#131 Buy? Curious? on 08.07.13 at 9:36 am

Aw sheet! Another reference to “This won’t end well” What exactly are people referring to as The End? And when they say they’re getting the popcorn ready to watch some impending destruction of their fellow citizens’ wealth, is that not the typical smugness that everyone around the world hate about Canadians?

Please, everything is cyclical ie. Life, real estate, menstrural, etc. Don’t say it’s the end, ya goddamn moron. And if you need a snack to enjoy the slowest moving act next to paint drying, do the proverbial herd a favour and move to Orillia.

Garth, you’re the Pablo Escobar of financial reasoning. I’m addicted to this blog. Smoking Man’s posts are like LSD.

#132 Bigrider on 08.07.13 at 9:43 am

The amount of builders and land speculation companies that now have clearance to exploit ” accredited investors” through the use of exempt market investment products continues to grow.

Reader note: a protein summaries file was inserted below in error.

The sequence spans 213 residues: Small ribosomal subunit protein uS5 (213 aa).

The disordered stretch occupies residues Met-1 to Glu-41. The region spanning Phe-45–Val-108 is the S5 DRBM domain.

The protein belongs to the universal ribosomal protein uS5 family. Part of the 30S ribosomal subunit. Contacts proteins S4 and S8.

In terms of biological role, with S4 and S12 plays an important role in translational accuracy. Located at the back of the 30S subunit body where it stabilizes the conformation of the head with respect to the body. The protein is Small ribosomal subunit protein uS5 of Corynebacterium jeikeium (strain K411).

What’s worse is the ability for these investors to use their RRSP’s to invest in these exempt products due to the loosening of standards by the securities commission and the sleazy tactics to which the promotors of these exempt products will go through to convince potential investors that ” real estate always wins” and the stock markets are ” rigged” for failure.

Too bad Garth , but regardless of your knowledge, licensing or any and all accredations you will lose to te first slimy RE guy with none of the above pumping these builders wares.

#133 mel eager on 08.07.13 at 9:45 am

How long before CMHC enacts these new rules?

Mel

In effect as of August 1. More guidelines to come at the end of the month. — Garth

#134 Dad on 08.07.13 at 9:51 am

#118 Stoopid Idiot on 08.07.13 at 8:47 am

Watch less Fox news. ~Socialism~ isn’t viewed as the scary boogeyman coming to steal your daughter with the majority of Canadians.

#135 Evangeline on 08.07.13 at 10:05 am

encouragment for buy and holders …

Alabama Shakes – Hold On

http://www.youtube.com/watch?v=Le-3MIBxQTw

#136 Infused with Opiates on 08.07.13 at 10:05 am

124 Berniebee

“Money that is sucked away by mortgage payments is
money that is NOT used to invest in a business, save for
retirement, or purchase goods. ”

The owner of the house that was sold and mortgaged can
do all those things with the proceeds.